Art that unites

Publish date 31-03-2024

by Chiara Vitali

In the heart of Milan there is a school where Ukrainian and Russian dancers dance together.
It is the Ukrainian Ballet Academy, which since the beginning of the conflict in Ukraine has also become a shelter. Founded in 2005 by Caterina Calvino Prina, it offers a teaching method, the Vaganova, which is common to all ex-Soviet countries. Since its inception, the teachers have always been Italian, Ukrainian, Russian, Moldovan, with dozens of students and friends in different countries around the world. In February 2022, a few days after the start of the Russian aggression, messages and calls arrive on Caterina Calvino Prina's phone. She is a friend of hers who lives in Ukraine, Irina Skrypnik, also a dancer. In those moments, her neighborhood in Kiev had just been bombed and she found herself living inside the subway. "Escape, come here, we'll welcome you" Calvino Prina writes to her. No sooner said than done.

From that moment to today, around twenty other Ukrainian dancers have arrived at the Milan school, all with the desire to dance far from the conflict. Some were hosted by the Marcelline nuns, who share purposes and spaces with the Ballet Academy, others by families in Milan. Two years after their arrival, some have returned to Ukraine - "the distance from their family was too difficult", explains Calvino Prina - some have graduated, some are already working. At the Academy the routine of the 190 students (mostly girls) is tight, divided between training and ordinary lessons. «It's a life choice – explains Calvino Prina – There is fatigue, but also many dreams and desires». The last show brought to the theater, a few months ago, was The Nutcracker to the music of Tchaikovsky, a Russian composer. «There are people who criticize us because we continue to dance to Tchaikovsky, they tell us that we shouldn't because he is Russian – concludes the director – but we have decided to carry on. Tchaikovsky lived in the nineteenth century, he wrote the most beautiful ballets of the classical repertoire and then he is not just Russian, he is the common heritage of all humanity." At the Ballet Academy you learn this: art can unite, not divide.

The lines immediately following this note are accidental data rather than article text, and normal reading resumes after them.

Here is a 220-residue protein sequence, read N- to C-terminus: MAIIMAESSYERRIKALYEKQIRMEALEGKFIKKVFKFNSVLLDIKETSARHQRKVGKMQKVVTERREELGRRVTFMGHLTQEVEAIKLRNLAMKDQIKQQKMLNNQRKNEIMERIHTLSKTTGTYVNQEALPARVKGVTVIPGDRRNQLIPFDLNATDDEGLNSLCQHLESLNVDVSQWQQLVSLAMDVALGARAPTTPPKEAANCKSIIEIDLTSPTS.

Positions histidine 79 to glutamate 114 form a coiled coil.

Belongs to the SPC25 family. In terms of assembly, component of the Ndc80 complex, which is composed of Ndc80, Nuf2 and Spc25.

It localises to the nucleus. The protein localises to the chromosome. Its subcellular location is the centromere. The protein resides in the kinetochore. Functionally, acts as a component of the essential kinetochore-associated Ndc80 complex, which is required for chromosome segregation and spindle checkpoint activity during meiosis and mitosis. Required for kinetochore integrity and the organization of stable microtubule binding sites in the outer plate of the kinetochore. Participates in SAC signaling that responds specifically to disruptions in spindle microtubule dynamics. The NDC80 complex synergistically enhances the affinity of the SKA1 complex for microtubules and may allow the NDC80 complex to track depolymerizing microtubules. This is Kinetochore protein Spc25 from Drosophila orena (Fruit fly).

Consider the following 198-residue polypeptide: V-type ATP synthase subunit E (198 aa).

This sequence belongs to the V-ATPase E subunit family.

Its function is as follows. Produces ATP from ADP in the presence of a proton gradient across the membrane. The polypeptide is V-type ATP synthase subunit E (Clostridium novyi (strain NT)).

Chiara Vital
NP February

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